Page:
I noticed the accompanying article in the financial press recently
and was struck by the similarities with our own business. Maybe the writer’s age and length of marriage
differ slightly but…
Alan writes. Welcome to the 2020s! As we start the new decade, I
reach a personal landmark because I can now reflect back over 30 years of
helping clients as their financial adviser.
different things were in January 1990 when I took on my first clients when I
was an agent for General Portfolio; the stories I could tell…Their
products gave dreadful value but, to their credit, they gave me the grounding
in financial planning that has remained the core of what I do. The 1986
Financial Services Act had only been in operation for a little over 18 months
and Financial Planning Services had tied up with General Portfolio.
It was the
financial planning that I immediately took to heart and, at a time when fact
finds for many were literally on the back of a fag packet, mine were held up as
an example of how to complete a comprehensive fact find. On the other hand, my
managers were often reprimanding me for not selling high commission products,
but putting clients first has always worked and I am proud the clients from
January 1990 are still my clients today.
I am often
asked why I started as a financial adviser and there are many reasons why we
reach a turning point in our lives. I had been a teacher for 16 years and I saw
the opportunity to ‘teach’ people how to manage their finances. From the start,
I was attracted to the idea of making a difference in clients’ lives by
applying my financial and consultancy skills.
my CII Financial Planning Exams in 1991 and became an independent financial
adviser in February 1992. I understood that the more knowledge that I gained
the more that I could help clients, so I completed my advanced financial
planning exams soon afterwards, gained my CFP certification in 1995 and was
awarded my Fellowship of the Institute of Financial Planning.
fee-based in 1996, a foresight that meant that in January 2013 the only effect
of the Retail Distribution Review was to increase my fees.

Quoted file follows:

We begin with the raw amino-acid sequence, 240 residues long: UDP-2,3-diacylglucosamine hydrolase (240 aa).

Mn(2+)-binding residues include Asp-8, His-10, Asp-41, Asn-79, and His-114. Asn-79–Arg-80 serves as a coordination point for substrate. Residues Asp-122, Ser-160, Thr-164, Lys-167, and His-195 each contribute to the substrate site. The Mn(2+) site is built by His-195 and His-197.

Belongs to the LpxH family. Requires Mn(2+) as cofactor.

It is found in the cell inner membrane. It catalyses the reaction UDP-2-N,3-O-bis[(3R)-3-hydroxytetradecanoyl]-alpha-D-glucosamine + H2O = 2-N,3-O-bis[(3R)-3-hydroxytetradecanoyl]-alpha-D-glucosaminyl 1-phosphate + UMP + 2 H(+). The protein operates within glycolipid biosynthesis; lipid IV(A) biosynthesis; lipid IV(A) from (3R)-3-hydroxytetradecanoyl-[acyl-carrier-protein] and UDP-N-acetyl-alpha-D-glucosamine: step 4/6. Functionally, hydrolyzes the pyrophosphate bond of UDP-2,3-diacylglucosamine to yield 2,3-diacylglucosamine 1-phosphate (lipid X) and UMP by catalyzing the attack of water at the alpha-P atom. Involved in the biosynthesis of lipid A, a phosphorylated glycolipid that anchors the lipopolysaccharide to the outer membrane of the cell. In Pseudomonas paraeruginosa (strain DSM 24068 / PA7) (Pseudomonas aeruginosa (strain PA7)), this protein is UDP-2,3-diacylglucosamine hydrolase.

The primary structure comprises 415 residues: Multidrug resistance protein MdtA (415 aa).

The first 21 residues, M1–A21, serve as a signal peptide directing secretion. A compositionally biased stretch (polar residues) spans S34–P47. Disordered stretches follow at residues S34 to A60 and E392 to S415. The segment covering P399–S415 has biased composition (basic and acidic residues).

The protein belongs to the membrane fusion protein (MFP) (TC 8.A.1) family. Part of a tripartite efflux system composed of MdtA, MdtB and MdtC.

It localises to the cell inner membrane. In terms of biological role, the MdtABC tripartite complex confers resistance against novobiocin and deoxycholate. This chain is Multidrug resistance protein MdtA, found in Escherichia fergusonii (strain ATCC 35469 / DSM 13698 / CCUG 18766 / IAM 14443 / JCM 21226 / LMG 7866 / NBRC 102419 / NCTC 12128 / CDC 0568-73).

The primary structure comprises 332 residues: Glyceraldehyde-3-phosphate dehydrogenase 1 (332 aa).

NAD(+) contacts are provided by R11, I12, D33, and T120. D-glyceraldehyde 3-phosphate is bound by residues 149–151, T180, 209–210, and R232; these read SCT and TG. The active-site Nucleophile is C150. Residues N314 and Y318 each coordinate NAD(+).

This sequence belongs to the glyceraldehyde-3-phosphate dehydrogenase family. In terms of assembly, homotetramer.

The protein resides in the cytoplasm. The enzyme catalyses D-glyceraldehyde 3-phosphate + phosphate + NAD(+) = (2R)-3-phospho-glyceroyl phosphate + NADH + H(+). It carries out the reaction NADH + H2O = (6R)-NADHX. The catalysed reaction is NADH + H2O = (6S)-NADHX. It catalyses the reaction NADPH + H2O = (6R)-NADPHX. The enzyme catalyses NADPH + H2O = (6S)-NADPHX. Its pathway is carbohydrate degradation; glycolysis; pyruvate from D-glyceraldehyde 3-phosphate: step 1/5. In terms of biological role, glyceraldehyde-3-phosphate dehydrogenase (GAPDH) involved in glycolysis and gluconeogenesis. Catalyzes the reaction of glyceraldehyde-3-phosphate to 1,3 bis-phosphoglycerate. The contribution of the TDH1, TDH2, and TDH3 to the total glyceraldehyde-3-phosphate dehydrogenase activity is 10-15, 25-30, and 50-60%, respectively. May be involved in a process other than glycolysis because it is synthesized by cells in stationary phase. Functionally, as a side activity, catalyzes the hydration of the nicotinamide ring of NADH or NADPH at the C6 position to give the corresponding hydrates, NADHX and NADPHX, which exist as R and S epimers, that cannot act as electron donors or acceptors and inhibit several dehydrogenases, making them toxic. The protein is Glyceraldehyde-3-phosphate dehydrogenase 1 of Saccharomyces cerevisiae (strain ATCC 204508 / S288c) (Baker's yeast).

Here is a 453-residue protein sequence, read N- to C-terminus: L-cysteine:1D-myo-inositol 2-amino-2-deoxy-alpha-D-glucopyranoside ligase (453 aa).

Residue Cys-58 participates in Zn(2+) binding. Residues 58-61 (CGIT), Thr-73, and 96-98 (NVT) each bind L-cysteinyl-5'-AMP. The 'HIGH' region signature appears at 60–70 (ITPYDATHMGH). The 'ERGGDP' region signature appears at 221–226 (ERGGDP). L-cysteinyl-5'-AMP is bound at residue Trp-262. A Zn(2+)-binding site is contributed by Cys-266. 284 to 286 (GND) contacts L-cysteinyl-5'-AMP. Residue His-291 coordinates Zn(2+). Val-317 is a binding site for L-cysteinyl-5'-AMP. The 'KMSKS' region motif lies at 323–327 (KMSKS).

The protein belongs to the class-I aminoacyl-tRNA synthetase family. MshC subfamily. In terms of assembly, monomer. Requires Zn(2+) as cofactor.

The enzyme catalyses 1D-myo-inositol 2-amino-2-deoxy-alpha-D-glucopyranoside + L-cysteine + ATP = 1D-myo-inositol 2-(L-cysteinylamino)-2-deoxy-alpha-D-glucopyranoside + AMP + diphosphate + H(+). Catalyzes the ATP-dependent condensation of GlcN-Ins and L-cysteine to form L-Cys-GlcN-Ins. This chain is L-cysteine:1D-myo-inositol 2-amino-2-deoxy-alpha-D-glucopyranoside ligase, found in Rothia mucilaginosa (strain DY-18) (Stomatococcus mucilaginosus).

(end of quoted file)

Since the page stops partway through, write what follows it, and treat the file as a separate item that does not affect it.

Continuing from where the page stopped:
Regulation over the decades
Over the years I have seen a succession of regulators starting
with LAUTRO, then FIMBRA, the PIA, the FSA, and the FCA. Each change of
regulator was an attempt to improve value for clients, but have they got it
right? Absolutely not!
Do not get
me wrong, I would never want to go back to the ‘anything goes’ days of the
1990s, but successive mountains of administration have made it more difficult
and more expensive to provide good, honest advice to ordinary people.
To be fair
to the regulators it is much easier to objectify everything and turn things
into a tick-box exercise than it is to measure values such as honesty,
compassion, empathy, and contribution. Values are intangible and difficult to
objectify but if the FCA could find a way to assess the values of the adviser a
lot of the box-ticking could disappear.
there is absolutely no way in which I would ever do anything that was contrary
to a client’s best interest and I have often done things for no charge as long
as it was right for the client.
always done everything perfectly? Of course not, and I will never apologise for
being human. However, did I always set out to make my clients lives better?
Absolutely. And have I succeeded? I am a perfectionist, so I will have to
accept that 99% of the time is probably good enough.
reflection, I find it amusing that the regulators have had their work cut out
keeping up with me: I was qualified before advisers needed to be, I was
fee-based years before the FCA demanded it, discussing vulnerable clients,
disability, or diversification.
probably, justifiably, won’t forgive me if I forget to mention another landmark
this month: we were married on the first of January 1970, so we have just
celebrated fifty years of marriage. I have been blessed with a wonderful wife,
three amazing children, and a grandson who makes me feel great every time I see
golden wedding with a golden career where I have helped clients and made a
difference almost every day and I could not ask for anything better.
younger advisers out there: if you wear your heart on your sleeve and put your
clients’ interests first you will have a wonderfully satisfying career where
you will make a difference to people’s lives. Then, when you are 71 like me,
you can look back with great pride and say that you made a difference (as long
as you tick enough boxes to satisfy the FCA or whatever regulator replaces them
I wish you all
the best for the next decade.
Alan Moran is an IFA of some 30